The automotive industry is by far not the only industry using Unreal Engine. Currently, there is also a lot of talk about "Virtual Production". At least since the release of the Star Wars series "The Mandalorian". Companies in the fields of architecture, engineering, manufacturing as well as training and simulation now use the platform.
There are many examples of this:
- The AR/VR company Inlusion uses Unreal Engine to develop virtual reality experiences for training in aircraft repair and maintenance.
- The construction company Group Legendre uses Unreal Engine to produce VR experiences of early design concepts.
- HOK, an architecture and engineering company, aggregates BIM data in Unreal Engine and uses it for rapid iterations and customer presentations.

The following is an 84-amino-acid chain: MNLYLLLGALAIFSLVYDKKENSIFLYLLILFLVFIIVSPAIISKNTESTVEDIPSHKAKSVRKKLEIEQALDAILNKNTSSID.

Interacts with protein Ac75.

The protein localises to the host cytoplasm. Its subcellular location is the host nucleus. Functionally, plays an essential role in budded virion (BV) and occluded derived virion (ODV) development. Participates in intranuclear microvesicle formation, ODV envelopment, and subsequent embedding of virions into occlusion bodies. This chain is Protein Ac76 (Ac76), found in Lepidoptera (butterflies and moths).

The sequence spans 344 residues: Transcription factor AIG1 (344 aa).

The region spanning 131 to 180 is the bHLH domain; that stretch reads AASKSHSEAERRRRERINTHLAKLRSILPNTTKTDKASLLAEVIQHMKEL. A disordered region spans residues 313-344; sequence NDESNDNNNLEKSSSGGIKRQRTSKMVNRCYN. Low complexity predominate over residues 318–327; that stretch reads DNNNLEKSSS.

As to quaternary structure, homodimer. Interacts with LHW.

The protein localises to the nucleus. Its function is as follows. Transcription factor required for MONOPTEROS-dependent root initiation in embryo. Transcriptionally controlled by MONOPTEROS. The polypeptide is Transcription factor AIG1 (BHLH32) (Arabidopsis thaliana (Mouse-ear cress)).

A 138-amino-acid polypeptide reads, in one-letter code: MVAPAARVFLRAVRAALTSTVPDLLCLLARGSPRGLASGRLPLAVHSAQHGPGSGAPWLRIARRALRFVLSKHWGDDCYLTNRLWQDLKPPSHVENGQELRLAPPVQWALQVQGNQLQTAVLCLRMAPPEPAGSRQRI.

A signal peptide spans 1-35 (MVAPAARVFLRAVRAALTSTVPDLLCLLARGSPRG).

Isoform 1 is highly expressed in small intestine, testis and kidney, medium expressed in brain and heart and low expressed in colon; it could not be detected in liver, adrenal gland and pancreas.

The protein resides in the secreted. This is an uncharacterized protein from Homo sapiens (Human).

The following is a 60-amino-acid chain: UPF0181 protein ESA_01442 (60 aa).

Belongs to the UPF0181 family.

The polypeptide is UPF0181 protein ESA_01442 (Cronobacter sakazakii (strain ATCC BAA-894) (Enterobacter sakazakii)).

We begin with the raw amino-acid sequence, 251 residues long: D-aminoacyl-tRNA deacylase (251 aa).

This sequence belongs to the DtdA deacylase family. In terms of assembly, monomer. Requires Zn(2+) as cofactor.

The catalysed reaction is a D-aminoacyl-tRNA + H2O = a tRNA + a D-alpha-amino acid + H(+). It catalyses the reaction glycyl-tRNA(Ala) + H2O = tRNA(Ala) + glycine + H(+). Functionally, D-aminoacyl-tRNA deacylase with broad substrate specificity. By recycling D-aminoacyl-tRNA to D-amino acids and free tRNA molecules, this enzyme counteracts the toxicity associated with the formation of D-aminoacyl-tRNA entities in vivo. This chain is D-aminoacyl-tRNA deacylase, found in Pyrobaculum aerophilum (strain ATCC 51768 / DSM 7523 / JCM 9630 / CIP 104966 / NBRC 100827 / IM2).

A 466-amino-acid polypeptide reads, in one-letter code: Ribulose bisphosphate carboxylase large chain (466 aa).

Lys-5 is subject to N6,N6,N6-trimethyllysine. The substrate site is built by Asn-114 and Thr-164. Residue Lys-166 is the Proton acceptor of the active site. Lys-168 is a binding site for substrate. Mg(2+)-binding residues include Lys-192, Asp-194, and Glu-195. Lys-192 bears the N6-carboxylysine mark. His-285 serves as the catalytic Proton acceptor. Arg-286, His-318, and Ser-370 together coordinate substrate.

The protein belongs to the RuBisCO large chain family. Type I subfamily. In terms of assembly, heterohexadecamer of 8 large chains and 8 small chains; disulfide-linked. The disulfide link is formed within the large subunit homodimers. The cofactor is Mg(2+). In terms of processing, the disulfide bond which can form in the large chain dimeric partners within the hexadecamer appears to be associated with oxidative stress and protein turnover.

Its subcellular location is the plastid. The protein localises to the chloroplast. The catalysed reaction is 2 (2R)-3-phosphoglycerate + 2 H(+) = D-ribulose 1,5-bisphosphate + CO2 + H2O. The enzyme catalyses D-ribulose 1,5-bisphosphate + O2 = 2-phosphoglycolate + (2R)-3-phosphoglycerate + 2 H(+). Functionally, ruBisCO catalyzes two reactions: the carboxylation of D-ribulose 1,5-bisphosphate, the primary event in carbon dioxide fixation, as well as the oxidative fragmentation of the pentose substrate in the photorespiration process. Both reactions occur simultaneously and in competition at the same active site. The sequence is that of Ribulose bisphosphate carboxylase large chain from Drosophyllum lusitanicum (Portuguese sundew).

- CM Labs uses Unreal Engine's visualization and gameplay workflows to enhance its industrial simulators.
- Architectural firm HKS used Unreal Engine to create photorealistic tours of its new baseball stadium in Arlington, Texas.
- Digital data company Daimler Protics is using Unreal Engine to develop a design review platform described as "a multiplayer online game for engineers".
As these examples illustrate, many Unreal Engine users are using the platform for AR and VR, which are becoming increasingly important throughout the design, manufacturing and training sectors.
One advantage of Unreal Engine is its flexibility. Users can freely access the source code, customize it with a full C++ API, and create custom functions using Python or Blueprint.
With its flexibility, cost effectiveness, and collaboration capabilities, Epic Games considers the Unreal Engine a virtually universal platform for 3D development.